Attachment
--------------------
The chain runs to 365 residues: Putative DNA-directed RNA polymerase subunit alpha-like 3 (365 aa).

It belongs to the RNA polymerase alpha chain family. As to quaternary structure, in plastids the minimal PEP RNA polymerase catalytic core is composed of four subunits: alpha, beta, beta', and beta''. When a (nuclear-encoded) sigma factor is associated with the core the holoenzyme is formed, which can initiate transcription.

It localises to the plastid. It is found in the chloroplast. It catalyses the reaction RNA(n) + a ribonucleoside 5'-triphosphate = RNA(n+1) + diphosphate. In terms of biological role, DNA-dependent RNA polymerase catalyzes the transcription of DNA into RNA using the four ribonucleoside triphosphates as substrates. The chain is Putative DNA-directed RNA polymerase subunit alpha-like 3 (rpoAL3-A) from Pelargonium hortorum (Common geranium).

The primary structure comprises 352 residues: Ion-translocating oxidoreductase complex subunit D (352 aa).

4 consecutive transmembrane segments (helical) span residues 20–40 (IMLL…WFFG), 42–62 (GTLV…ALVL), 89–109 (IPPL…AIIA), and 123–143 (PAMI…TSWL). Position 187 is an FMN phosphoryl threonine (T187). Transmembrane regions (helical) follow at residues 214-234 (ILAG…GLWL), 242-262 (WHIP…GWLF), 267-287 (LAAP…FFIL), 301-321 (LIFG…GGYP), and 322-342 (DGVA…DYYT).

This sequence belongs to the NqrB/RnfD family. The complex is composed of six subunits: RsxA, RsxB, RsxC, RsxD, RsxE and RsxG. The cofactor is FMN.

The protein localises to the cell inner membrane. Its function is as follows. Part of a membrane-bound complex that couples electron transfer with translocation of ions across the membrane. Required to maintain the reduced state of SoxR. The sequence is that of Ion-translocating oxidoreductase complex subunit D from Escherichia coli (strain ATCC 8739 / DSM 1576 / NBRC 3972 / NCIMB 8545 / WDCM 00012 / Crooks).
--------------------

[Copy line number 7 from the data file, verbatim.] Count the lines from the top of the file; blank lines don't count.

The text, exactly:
The protein localises to the cell inner membrane. Its function is as follows. Part of a membrane-bound complex that couples electron transfer with translocation of ions across the membrane. Required to maintain the reduced state of SoxR. The sequence is that of Ion-translocating oxidoreductase complex subunit D from Escherichia coli (strain ATCC 8739 / DSM 1576 / NBRC 3972 / NCIMB 8545 / WDCM 00012 / Crooks).